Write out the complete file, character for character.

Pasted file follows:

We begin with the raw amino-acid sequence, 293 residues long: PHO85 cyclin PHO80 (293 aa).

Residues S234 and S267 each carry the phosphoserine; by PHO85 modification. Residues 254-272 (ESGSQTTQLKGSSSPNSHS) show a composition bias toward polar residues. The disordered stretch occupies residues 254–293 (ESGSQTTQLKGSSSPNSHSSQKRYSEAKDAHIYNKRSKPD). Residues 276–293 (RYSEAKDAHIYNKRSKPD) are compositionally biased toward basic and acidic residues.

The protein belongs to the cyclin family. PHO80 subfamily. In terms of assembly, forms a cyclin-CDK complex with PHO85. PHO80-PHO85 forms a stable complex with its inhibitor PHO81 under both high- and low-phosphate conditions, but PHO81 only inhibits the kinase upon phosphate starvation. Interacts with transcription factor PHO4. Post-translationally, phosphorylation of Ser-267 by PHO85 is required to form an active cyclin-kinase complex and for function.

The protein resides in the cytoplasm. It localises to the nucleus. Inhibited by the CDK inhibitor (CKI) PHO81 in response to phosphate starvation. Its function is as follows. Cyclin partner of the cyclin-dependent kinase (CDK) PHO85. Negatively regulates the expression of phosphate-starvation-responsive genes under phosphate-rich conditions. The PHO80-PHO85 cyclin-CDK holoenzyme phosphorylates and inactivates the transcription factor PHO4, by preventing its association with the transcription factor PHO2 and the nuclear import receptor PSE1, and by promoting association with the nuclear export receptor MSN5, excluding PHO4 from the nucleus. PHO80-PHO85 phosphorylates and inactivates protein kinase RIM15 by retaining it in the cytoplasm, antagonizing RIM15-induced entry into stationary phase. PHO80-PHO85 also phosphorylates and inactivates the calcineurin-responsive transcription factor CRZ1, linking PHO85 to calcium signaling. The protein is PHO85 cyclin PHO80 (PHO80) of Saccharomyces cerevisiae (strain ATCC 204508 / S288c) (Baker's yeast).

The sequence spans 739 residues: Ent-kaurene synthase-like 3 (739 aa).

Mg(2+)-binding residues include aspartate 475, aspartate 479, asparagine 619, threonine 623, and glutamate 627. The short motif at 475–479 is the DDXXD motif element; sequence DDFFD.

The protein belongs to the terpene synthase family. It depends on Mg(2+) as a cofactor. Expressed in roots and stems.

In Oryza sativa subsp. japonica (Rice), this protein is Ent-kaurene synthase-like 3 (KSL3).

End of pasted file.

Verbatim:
We begin with the raw amino-acid sequence, 293 residues long: PHO85 cyclin PHO80 (293 aa).

Residues S234 and S267 each carry the phosphoserine; by PHO85 modification. Residues 254-272 (ESGSQTTQLKGSSSPNSHS) show a composition bias toward polar residues. The disordered stretch occupies residues 254–293 (ESGSQTTQLKGSSSPNSHSSQKRYSEAKDAHIYNKRSKPD). Residues 276–293 (RYSEAKDAHIYNKRSKPD) are compositionally biased toward basic and acidic residues.

The protein belongs to the cyclin family. PHO80 subfamily. In terms of assembly, forms a cyclin-CDK complex with PHO85. PHO80-PHO85 forms a stable complex with its inhibitor PHO81 under both high- and low-phosphate conditions, but PHO81 only inhibits the kinase upon phosphate starvation. Interacts with transcription factor PHO4. Post-translationally, phosphorylation of Ser-267 by PHO85 is required to form an active cyclin-kinase complex and for function.

The protein resides in the cytoplasm. It localises to the nucleus. Inhibited by the CDK inhibitor (CKI) PHO81 in response to phosphate starvation. Its function is as follows. Cyclin partner of the cyclin-dependent kinase (CDK) PHO85. Negatively regulates the expression of phosphate-starvation-responsive genes under phosphate-rich conditions. The PHO80-PHO85 cyclin-CDK holoenzyme phosphorylates and inactivates the transcription factor PHO4, by preventing its association with the transcription factor PHO2 and the nuclear import receptor PSE1, and by promoting association with the nuclear export receptor MSN5, excluding PHO4 from the nucleus. PHO80-PHO85 phosphorylates and inactivates protein kinase RIM15 by retaining it in the cytoplasm, antagonizing RIM15-induced entry into stationary phase. PHO80-PHO85 also phosphorylates and inactivates the calcineurin-responsive transcription factor CRZ1, linking PHO85 to calcium signaling. The protein is PHO85 cyclin PHO80 (PHO80) of Saccharomyces cerevisiae (strain ATCC 204508 / S288c) (Baker's yeast).

The sequence spans 739 residues: Ent-kaurene synthase-like 3 (739 aa).

Mg(2+)-binding residues include aspartate 475, aspartate 479, asparagine 619, threonine 623, and glutamate 627. The short motif at 475–479 is the DDXXD motif element; sequence DDFFD.

The protein belongs to the terpene synthase family. It depends on Mg(2+) as a cofactor. Expressed in roots and stems.

In Oryza sativa subsp. japonica (Rice), this protein is Ent-kaurene synthase-like 3 (KSL3).